Understanding your net positive suction head
The available net positive suction head (NPSHa) is the static pressure you have available in a system to force the water into the pump; it largely determines what type of pump is best suited to your application.
NPSH can be affected by a number of variables, for example:
- The static differentiation between a pump's suction and the water level.
- The length of the suction pipeline.
- The Inside Diameter (ID) of the suction pipeline.
- The type of suction pipe (e.g. rubber, HDPE, steel, etc.).
- The pump's elevation above sea level.
- The temperature of the fluid.
- The specific gravity (SG), among other factors.
Every pump has a minimum required NPSH (NPSHr) to ensure continuous flow, which depends on its operating duty point.
NPSHa must always be more than NPSHr, typically with a 1-1.5m safety margin to prevent suction cavitation.
Weir Minerals dewatering specialists can work with you to calculate these values and help determine which pump is best suited to your application.
What are you pumping?
The demands on a pump transporting clear liquid are substantially different to those moving slurry or tailings, from both an energy and wear perspective. Therefore, it's essential to understand the chemical composition of the liquid being dewatered.
Multiflo® dewatering pumps can handle clear, corrosive liquids efficiently, while GEHO® positive displacement pumps have been designed to handle slurries with high solids content or corrosive properties. Moreover, PD pumps also provide reliable, efficient long-distance transport, which means they're well suited to operations with long pipelines or deep underground mines.
For higher solids applications requiring a high head, Warman® DWU horizontal dewatering pumps offer robust wear life and have a number of sealing options to reduce the dilution of the slurry and lower the required flow of gland water.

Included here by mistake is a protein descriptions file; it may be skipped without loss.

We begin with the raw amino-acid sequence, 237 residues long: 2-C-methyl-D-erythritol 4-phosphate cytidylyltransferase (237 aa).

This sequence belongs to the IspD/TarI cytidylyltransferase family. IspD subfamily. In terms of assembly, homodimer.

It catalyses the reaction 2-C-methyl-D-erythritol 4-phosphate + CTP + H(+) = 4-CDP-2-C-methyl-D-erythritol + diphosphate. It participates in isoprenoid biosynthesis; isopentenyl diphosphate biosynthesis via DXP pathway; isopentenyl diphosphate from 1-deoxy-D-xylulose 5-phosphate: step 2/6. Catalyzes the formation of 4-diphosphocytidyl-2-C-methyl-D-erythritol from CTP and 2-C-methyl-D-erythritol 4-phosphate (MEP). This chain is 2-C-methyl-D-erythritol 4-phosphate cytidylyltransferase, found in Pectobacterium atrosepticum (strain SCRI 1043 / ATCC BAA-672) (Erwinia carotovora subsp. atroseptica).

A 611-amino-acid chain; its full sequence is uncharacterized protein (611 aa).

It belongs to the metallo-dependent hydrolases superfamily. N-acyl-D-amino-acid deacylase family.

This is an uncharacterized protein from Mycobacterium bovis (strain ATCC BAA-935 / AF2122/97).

Are you working underground?
With typical underground mine dewatering systems, pumping stations are progressively added as the mine goes deeper. This means that the capital costs increase incrementally, while the operational costs accumulate over the life of mine (LOM).
With this in mind, the question is: At what depth does a single lift PD pump system become more feasible than a multistage centrifugal pump system?There are many factors to consider because increased depths mean:
- More pumping stations.
- Greater complexity.
- A higher influx of coarse particles.
As a result, there's a higher likelihood that something may go wrong, leading to unplanned downtime and expenses.
Taking all these factors into account and assuming the LOM is more than, say, five years, based on the work Weir Minerals has done in the past, as the depth increases it begins to make economic sense to consider replacing multistage centrifugal dewatering systems with single lift GEHO® PD pumping system.
When you need a self-priming pump
Manually primed pumps require regular, time-consuming adjustment. It's a process that's prone to failure and can lead to inefficient operation if air isn't correctly removed from the pump.
While some static dewatering applications can make do with a manually primed pump, more dynamic applications benefit from an automatic vacuum priming system that prevents the pumps from losing prime.
Multiflo® self-priming CF and RF pump models use a "ball float" controller for the vacuum priming system, which is designed to quickly and efficiently lift the water up into the priming tank. The ball float controllers function is to monitor the vacuum tank fluid level to ensure the pump remains primed at all times. It requires no adjustment and operates independently of the vacuum compressor, removing the inefficiencies and hazards of air prime.
Should you use diesel or electric driven dewatering pumps?
Electrically driven pumping systems are dependent on the availability of an adequate electrical distribution system on-site. For this reason, most electrically driven applications are in a fixed position. Generally speaking, electric pump systems are simpler to operate and quieter, as well having lower associated maintenance and energy costs.
On the other hand, diesel pumps are typically used when the dewatering pumping system needs to be more mobile to accommodate unplanned on-site water management issues. In remote locations, where adequate electrical infrastructure is not available or if the site experiences rapidly changing mine conditions, diesel driven pumping system provide operational flexibility.